After Ankara Summit, FSA Commander Introduces Terms Of New Idlib Agreement

Presidents Hassan Rouhani of Iran, Tayyip Erdogan of Turkey and Vladimir Putin of Russia taking a photo after a joint press conference in Ankara- September 16, 2019 (Reuters)

Presidents Hassan Rouhani of Iran, Tayyip Erdogan of Turkey and Vladimir Putin of Russia taking a photo after a joint press conference in Ankara- September 16, 2019 (Reuters)


A leader of the Free Syrian Army (FSA), Mustafa Sejari, introduced the terms which he described as belonging to the new agreement on Idlib province, ones agreed upon by the three ‘guarantors’ of the Astana Talks, held in Ankara on Monday.

Sejari, Director of the Political Bureau in al Mu’tasim Brigade, operating in rural Aleppo, pointed out that the new agreement stipulates the establishment of a de-escalation zone free of heavy weapons and is yet to determine the tracks of the joint Turkish-Russian patrols.

In a post on Facebook, today, Wednesday, September 18, Sejari added that the agreement provides for the removal of internationally listed as terrorists and the entry of the Syrian Interim Government into the area, in addition to the provision of services and the resumption of international humanitarian aid.

The new agreement also demands the completion of the final steps of forming the Constitutional Committee and drafting a new election law.

The fifth tripartite summit of Iran, Russia and Turkey was held in the Turkish capital Ankara, focusing on the situation in Syria last Monday.

The three leaders, Turkish Recep Tayyip Erdogan, Russian Vladimir Putin and Iranian Hassan Rouhani, announced a final agreement to form the Constitutional Committee tasked with rewriting Syria’s constitution.

Regarding  Idlib province and its fate, Putin said: “We agreed with Erdogan and Rouhani to take concrete steps for lowering the tension in Idlib.”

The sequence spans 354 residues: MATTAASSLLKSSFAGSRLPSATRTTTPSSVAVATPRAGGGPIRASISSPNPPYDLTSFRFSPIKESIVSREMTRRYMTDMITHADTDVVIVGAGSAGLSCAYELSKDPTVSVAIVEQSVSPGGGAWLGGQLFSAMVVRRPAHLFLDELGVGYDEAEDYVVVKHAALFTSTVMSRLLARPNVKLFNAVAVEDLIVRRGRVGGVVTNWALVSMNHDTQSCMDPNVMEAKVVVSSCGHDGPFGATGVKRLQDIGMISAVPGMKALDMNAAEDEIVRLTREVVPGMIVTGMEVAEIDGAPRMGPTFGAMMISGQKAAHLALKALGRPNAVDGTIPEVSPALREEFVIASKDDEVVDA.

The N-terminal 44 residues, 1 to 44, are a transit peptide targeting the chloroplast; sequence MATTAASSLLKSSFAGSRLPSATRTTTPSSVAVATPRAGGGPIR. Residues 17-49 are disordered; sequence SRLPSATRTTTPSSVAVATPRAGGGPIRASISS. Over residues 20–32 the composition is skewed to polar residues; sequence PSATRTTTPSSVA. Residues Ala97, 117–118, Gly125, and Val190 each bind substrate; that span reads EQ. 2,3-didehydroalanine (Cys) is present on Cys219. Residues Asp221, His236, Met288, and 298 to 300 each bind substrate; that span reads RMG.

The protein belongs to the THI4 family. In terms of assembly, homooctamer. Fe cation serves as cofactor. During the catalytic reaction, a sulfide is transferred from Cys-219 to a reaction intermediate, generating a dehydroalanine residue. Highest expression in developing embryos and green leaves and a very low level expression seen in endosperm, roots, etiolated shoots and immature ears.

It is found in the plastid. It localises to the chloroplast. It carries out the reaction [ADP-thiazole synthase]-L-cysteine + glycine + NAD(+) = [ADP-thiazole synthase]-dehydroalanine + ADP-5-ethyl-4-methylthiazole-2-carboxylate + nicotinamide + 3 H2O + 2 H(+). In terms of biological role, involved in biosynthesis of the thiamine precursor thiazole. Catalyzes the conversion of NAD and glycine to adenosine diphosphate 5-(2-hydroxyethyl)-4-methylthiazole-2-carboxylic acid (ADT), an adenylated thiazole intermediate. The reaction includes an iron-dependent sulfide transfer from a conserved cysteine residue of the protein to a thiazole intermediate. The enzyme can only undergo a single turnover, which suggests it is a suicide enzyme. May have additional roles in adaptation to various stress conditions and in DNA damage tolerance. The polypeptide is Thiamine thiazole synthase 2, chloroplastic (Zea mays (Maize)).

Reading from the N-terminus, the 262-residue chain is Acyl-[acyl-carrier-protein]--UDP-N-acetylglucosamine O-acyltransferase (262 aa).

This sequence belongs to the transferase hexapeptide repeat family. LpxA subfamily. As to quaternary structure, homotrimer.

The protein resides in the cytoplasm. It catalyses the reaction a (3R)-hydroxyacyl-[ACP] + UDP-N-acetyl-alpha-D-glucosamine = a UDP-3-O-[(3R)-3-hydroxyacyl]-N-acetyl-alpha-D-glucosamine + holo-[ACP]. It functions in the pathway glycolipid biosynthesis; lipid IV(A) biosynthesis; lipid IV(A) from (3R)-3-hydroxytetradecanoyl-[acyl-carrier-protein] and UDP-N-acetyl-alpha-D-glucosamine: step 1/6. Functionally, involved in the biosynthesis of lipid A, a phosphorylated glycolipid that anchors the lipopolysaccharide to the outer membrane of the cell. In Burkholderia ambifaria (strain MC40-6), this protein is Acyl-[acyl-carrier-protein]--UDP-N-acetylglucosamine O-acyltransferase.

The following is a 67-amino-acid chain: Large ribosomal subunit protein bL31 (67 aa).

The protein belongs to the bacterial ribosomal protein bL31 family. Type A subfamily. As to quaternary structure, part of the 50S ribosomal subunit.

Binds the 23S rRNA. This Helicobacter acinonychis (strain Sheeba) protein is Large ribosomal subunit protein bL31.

Putin added, as quoted by Russian media outlets at the end of the summit, that: “Russia intends to continue its support for the Syrian army in limited operations to contain terrorist threat where it emerges,” ensuring that “the ceasefire will never cover terrorist organizations; the fight against them shall continue.”

Idlib province is currently witnessing a unilateral ceasefire announced by Russia and the Syrian regime forces two weeks ago.

The announcement of the ceasefire came after a massive military campaign, under which the Syrian regime forces took control of the entire northern countryside of Hama, and the strategic city of Khan Shaykhun located on the international highway Damascus – Aleppo.

Sejari indicated that any denial or obstruction of the agreement made by Jabhat al-Nusra, the Guardians of Religion Organization or Ansar al-Tawhid would be an opportunity to declare a new war.

“Maybe we will have a scenario similar to Khan Shaykhun’s and 50 other towns in the countrysides of Hama and Idlib,” added Sejari.

Turkey continues to send military reinforcements to its observation posts deployed in Idlib under the Astana talks.

Meanwhile, regime forces are making a daily target of the villages and towns of the southern countryside of Idlib, which are being subjected to artillery and missile shelling.

The Sochi agreement signed by the Turkish President Recep Tayyip Erdogan and his Russian counterpart Vladimir Putin, in September 2018, governs the fate of the province of Idlib and its geographical borders.

Although its provisions have not been fully implemented, Moscow and Ankara see them as the cornerstone of what the region will look like in the future.

In the latest statement on the agreement, both sides say it is still operating but facing difficulties and problems.

Furthermore, the Russian Minister of Defence, Sergey Kuzhugetovich Shoygu, stated on August 27, 2019 that the implementation of the “Russian-Turkish agreement related to Syria’s Idlib is difficult and tense,” noting that “Turkey is patrolling within the area of de-escalation, while Russian patrols continue outside.”


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